For the past few months, many individuals have been ranting on and on about how we need to do something with the high level of crime in this country. A Crime Commission has been formed and the talks have ensued. Since the formation of this commission, at least three public incidences of violent crime have occurred on public school campuses; and there have been numerous accounts of other violent acts against person and property.
I do not know how far the Crime Commission has gotten in its deliberations or from which angle it will pursue its investigations; but like many Bahamians I am waiting with abated breath…I think not!
At the end of the day the root of the problem will be found in the home or the lack thereof. Societies are made up of many diverse families and it is in each family that the responsibility must be placed with regards to “fixing” the social ills that now exist.
In order for us to get a better appreciation of how important a point this is, perhaps we ought to examine what and who is family in this country. While the Catholic Church and perhaps other Christian denominations define a family as a married man and woman and their children, the fact of the matter is that the majority of households in The Bahamas do not fit this definition or description. However, while this may be so, all parents must be made accountable and mandated to fulfill their duties and responsibilities as parents.
I challenge you legislators to do what you need to do in terms of making parents more accountable for their children. Stop looking for ways to get re-elected to the House of Assembly. Proactive measures need to be put in place to ensure that we do not continue this vicious cycle of breeding without consequence.
We don’t need a commission on crime to tell us what we already know. What we need is a government with leaders who are not afraid to give the country what it needs and not what it wants. We need you to dig up not just the infested plants, but remove the soil as well.
The evidence is very clear, especially in terms of who is leading the households and what is happening in these homes. Even though many of the households in this country are not led by married men and women, there was a time in our history when this was the norm. From 1967 to 1975, the majority of children in The Bahamas were born to married couples; however since 1976 the number of children born to unmarried women has climbed steadily.
In 1967, there were 70.4% legitimate births, versus 45% in 1976. In fact, the majority of these children were born to single mothers between the ages of 15 and 24. An even more startling fact is that from 1970 to 1997 almost 30% of these children were born to single teenagers (Dept. of Statistics).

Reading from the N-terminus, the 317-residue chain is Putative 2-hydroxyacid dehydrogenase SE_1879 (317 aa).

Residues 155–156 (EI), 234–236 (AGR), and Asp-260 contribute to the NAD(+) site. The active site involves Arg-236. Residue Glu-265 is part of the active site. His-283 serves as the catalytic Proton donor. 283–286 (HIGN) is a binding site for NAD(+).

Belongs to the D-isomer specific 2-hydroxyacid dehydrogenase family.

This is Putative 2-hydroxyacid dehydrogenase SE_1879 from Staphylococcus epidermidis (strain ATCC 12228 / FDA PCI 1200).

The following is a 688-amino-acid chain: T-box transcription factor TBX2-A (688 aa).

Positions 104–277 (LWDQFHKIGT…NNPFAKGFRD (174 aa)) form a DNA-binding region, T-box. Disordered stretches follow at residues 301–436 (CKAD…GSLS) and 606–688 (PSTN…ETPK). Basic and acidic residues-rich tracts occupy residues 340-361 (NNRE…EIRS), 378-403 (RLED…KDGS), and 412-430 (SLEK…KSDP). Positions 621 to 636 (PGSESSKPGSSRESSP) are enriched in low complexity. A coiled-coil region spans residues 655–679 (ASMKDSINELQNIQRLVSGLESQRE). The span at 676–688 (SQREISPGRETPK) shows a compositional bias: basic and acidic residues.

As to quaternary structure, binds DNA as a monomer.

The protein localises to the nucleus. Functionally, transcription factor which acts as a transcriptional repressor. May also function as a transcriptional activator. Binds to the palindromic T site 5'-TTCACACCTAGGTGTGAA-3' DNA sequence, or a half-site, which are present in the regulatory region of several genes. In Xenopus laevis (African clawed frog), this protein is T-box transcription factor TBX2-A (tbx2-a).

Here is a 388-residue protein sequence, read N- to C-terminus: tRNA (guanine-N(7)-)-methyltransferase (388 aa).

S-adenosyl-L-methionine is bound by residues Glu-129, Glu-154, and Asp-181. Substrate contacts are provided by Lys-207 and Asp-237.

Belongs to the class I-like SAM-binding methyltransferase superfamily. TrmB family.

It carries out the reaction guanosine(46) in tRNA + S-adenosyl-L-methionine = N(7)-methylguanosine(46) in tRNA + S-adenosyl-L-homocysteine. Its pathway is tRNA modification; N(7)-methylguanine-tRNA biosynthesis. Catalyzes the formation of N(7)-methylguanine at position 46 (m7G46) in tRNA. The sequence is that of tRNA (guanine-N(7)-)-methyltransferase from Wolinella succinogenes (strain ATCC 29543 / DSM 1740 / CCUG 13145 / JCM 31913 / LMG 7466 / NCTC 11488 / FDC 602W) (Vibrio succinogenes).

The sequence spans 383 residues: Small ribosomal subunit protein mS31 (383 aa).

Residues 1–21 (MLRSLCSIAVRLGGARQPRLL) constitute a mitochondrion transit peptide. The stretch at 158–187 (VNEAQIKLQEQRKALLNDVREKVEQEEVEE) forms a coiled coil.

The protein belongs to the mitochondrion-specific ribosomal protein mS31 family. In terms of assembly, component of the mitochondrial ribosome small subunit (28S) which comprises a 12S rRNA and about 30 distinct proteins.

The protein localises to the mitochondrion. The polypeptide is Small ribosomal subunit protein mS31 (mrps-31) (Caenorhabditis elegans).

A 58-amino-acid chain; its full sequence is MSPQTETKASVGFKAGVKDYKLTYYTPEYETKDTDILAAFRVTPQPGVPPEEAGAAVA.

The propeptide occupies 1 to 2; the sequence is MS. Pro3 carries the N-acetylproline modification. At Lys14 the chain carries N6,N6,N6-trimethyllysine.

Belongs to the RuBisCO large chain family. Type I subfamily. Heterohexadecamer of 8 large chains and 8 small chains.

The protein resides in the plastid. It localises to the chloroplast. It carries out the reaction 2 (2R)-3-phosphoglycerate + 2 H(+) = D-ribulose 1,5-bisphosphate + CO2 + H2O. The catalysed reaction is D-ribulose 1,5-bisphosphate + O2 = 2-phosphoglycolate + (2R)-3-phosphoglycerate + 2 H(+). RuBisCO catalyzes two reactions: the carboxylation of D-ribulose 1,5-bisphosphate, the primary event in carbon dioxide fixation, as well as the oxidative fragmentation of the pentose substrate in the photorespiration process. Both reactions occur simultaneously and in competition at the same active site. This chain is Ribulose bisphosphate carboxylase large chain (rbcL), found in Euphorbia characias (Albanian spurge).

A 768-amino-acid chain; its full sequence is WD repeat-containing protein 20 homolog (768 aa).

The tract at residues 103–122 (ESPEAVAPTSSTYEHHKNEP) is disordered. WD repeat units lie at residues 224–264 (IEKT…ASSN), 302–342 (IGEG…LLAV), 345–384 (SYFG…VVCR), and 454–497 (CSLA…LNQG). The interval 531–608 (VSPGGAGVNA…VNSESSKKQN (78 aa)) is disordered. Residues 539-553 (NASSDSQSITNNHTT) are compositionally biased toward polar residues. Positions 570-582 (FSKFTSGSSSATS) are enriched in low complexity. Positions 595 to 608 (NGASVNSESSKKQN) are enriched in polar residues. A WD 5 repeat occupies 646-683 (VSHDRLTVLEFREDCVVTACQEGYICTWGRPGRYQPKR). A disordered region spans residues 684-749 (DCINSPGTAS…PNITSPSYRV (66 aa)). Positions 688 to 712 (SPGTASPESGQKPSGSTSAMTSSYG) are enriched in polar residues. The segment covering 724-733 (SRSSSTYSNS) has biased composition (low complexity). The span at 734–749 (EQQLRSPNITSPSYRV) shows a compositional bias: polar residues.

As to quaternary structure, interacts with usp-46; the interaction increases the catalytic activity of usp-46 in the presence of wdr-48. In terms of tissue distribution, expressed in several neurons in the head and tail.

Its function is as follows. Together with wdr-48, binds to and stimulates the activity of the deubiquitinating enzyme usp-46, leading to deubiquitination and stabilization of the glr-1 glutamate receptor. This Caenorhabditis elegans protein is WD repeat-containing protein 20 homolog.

Coupled with the fact that most children are born to young single women, many of these same children must be raised in homes where the single mother has to leave home to work. This then means that many children are raised by a surrogate parent, and in many instances it’s the television or some other electronic device who assumes the role of parent or guardian.
Statistics further reveal that in 2005, 28% of the households in The Bahamas were headed by single women and 53% were headed by married or common law couples. The mere fact that the department of statistics grouped common law marriages with legally married couples says something very negative about how we view family life in this country.
In addition to the increase in illegitimate births, post 1976 saw a mark increase in reported crime as well as divorces. When I saw these statistics I couldn’t help but wonder what began to happen in this country at that time. After speaking with people older than myself who could offer more fluid recollections of the 1970s, it was concluded that the thing that happened to us was PROSPERTY.
While the economy was in a downward turn in the mid 70’s, by 1976/1977 the drug trade began to take shape and The Bahamas began a feasting that lasted about 10 years. What we have now is the effects of this decade of gorging. Ultimately the greatest adverse effect was the destruction of the family. Now we are crying out for someone to solve all of our social ills.
Cry as you might, but it will not happen overnight. No one crime commission is going to change what has been building for three decades. The destruction of this country and its communities is our fault and we are now reaping what we sowed.
Stop blaming the Haitians, Jamaicans or whomever. Stop blaming the young people of this society. All of you who enjoyed the money when it was flowing freely and didn’t give a second thought about turning a blind eye for a few seconds to earn $10,000.00 are now reaping what you sowed.
And what you have sown is a society of ill-bred human beings with no moral compass and no respect for human life. What you have sown is a society that seeks to take and has no concept of giving. What you have sown is a society that wants for everything but asks for nothing. What you have sown my people are the seeds that have marred and disfigured the soul of this great Bahamaland.
About the author:
Joye Ritchie-Greene is an Educational Consultant, Writer and Martial Arts Instructor. She is the owner/operator of The Bahamas Martial Arts Academy; president of Time-Out Productions; and is also a columnist for the Freeport News. She has a B.A. in English and an M.S. in Human Resources, resides in Freeport, Grand Bahama with her husband and enjoys playing tennis. Joye can be reached at firstname.lastname@example.org